Driving back to Utah from a fishing trip in Idaho, Darren Jones had time to think.
How could he clean off the dirt that had accumulated on his fly line while fishing on the banks of the Little Blackfoot River?
Alpine Innovations patents
The Lehi-based company has more than 25 products available at www.alpineproducts.com:
Custom cover » Protects stethoscope heads.
Eyewear » Storage pouch has attached cleaning cloth.
Golf » Clip-on pouch, squeeze to release each of four balls.
Ear buds » Case holds ear phone cords, eliminates tangles.
Tripod » Portable camera attachment fits into purse or glove box.
Cellphones » Microfiber cloth cleans gadget while the case protects it.
Microfiber cleaning cloth » Can be clipped to key chains, purses, camera bags.
Over the next few weeks he had a working prototype, sewn by his wife Shellie. The invention, called Strippe, is comprised of felt pads worn over the index and middle finger that clean the fly line and protect hands from abrasions.
This was the first of 15 patents held by Jones and his firm, the Lehi-based Alpine Innovations, LLC. Most of the company’s 25 offerings are original cases and cleaning accessories for photography, electronics, eyewear and outdoor products.
His latest product, the TetherCase ($13.99), is a customized camera holder that has advanced in Walmart’s Get On The Shelf contest. The entry is among 56 submitted by Utah companies in categories including kitchen, automotive, pets, baby, electronics, apparel, health and sports.
TetherCase has a built-in elastic tether cord that attaches to a digital camera to keep it from falling.
Walmart selected the camera case to move onto the audition round, determined by online votes. Online voting at https://getontheshelf.walmart.com/ through Sept. 2 will determine the fate of thousands of products in which the grand prize is nationwide distribution in Walmart stores.
This fall, the public will again have an opportunity to vote for the finalists, choosing up to five winners to be carried online at Walmart.com. Of the winning products, whichever has the highest number of pre-orders on Walmart.com will be crowned the grand-prize winner, said Walmart spokesman Ravi Jariwala.
"This contest is about nationwide exposure for a product that solves a problem," said Jones. "Who hasn’t dropped a camera? TetherCase helps people stop the drop."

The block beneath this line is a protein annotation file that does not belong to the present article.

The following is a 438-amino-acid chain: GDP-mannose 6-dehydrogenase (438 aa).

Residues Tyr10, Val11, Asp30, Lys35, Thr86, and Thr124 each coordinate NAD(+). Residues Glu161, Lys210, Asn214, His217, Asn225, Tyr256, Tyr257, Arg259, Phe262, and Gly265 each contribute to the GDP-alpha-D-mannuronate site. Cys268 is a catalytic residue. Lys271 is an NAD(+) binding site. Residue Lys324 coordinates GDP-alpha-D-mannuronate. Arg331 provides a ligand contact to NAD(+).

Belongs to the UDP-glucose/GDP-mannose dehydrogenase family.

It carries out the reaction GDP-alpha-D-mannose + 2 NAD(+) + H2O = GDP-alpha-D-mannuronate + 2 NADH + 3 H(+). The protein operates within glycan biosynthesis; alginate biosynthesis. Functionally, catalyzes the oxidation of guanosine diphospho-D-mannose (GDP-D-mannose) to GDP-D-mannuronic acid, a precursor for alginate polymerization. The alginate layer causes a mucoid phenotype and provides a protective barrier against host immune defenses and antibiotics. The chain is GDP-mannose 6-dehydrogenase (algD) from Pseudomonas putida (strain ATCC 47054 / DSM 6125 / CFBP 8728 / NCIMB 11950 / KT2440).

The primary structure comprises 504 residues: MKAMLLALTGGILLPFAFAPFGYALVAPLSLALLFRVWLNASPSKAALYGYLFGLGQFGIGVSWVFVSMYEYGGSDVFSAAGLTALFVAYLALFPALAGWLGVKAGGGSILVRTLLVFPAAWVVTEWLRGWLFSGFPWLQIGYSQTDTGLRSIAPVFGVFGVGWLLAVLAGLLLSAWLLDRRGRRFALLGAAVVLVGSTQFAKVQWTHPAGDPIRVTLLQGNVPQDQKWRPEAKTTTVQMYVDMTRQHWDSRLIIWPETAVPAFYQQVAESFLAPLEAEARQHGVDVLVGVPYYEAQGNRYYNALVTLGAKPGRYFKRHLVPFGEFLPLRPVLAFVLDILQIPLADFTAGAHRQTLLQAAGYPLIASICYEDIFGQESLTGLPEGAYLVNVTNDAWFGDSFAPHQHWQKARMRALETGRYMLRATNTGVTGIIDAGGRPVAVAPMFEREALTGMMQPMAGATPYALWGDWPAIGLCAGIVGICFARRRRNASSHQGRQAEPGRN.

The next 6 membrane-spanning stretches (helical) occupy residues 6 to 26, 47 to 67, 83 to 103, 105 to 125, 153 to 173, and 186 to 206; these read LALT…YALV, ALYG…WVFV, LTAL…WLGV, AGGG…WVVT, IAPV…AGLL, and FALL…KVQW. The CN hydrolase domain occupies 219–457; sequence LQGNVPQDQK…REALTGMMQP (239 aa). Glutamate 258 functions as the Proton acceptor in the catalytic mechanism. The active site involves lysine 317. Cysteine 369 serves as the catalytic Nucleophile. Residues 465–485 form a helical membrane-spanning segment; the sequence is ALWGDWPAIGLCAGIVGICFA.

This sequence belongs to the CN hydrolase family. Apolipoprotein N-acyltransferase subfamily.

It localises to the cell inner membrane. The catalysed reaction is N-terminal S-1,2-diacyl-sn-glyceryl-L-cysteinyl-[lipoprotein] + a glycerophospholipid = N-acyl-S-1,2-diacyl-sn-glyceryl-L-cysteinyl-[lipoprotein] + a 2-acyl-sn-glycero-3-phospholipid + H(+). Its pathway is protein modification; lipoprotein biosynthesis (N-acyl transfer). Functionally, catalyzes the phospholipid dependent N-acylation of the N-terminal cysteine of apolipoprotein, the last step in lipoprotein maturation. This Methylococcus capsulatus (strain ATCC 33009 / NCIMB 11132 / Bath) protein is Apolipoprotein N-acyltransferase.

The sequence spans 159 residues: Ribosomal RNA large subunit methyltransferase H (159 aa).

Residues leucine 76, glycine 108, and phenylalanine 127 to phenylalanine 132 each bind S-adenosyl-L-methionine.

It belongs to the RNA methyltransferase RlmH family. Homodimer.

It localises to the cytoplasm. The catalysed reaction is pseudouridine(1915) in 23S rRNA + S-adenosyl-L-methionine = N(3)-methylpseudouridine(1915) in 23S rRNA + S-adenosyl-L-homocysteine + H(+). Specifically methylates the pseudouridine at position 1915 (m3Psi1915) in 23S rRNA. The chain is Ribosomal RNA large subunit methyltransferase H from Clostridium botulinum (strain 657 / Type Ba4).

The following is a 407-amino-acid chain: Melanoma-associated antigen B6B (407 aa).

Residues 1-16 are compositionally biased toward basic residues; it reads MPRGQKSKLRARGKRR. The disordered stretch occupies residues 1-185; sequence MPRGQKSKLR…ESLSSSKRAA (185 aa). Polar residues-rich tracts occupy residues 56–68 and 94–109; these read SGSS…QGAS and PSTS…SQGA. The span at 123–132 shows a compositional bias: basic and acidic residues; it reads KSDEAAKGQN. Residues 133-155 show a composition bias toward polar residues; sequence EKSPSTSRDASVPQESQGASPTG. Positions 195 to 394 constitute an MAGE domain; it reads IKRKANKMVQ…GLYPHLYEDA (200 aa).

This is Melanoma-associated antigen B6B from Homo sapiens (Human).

Not long after Jones founded Alpine Innovations in 2001 in the basement of his American Fork home, he was working on another problem. This invention became his company’s most popular product.
Jones, 45, was having a turkey and avocado sandwich with extra mayo, which splashed on his glasses hanging from his neck. Jones searched for a microfiber cloth to clean off the big glob on the left lens. When he came up empty-handed, he spent the rest of the day pondering this question: How could he keep a cleaning cloth handy so next time he wouldn’t have to use his cotton shirt to wipe off dirty lenses?
He again turned to his wife to stitch up another prototype. By attaching a corner of a microfiber cloth to the inside of an eyewear case and fastening a small plastic hook to the top of the holder, Jones now had a lens cleaner that he could attach anywhere.
"This prototype was pretty straightforward," said Shellie Jones, who added that she’s more involved in decisions since employees surpassed what she did early on for the company.
The eyewear pouch looks like a small potato, hence the name Spudz. Since its creation, Alpine Innovations has sold 4 million protective holders all over the world.
Today, Alpine Innovations has a line of products that are sold to Disney, Sony, Nikon, Leica, Cisco, Fuji, Canon, Cabela’s, Sportsman’s Warehouse, Big 5, Amazon, and Adobe and Walmart stores, said the company’s marketing manager Mitch Park.
At the heart of Alpine Innovations is finding solutions to everyday problems.
Darren Jones began his quest when he was 14. He had wanted his own phone line so he figured out how to reroute the telephone on the outside of his home through his bedroom window. That innovation got him in trouble with his parents, who decided the second youngest of their six children had too much time on his hands.
Jones ended up doing a lot of weeding and picking up more chores on his family’s 5-acre farm plot in Lehi, which included beef cattle, pigs and chickens.
Later, after taking business classes from Utah Valley University in Orem, Jones went to work for a telephone installation company before founding his company.
"I had a propensity to work on phone lines so I told the company I would work for free if they would teach me how to legitimately work on phones," Jones said, laughing.
Today, his company employs 15 workers, and contracts with 12 people who sew products at home. (Jones’ three sons, ages 8 to 14, also give lots of advice.) Annual sales are nearly $3 million.Next Page >
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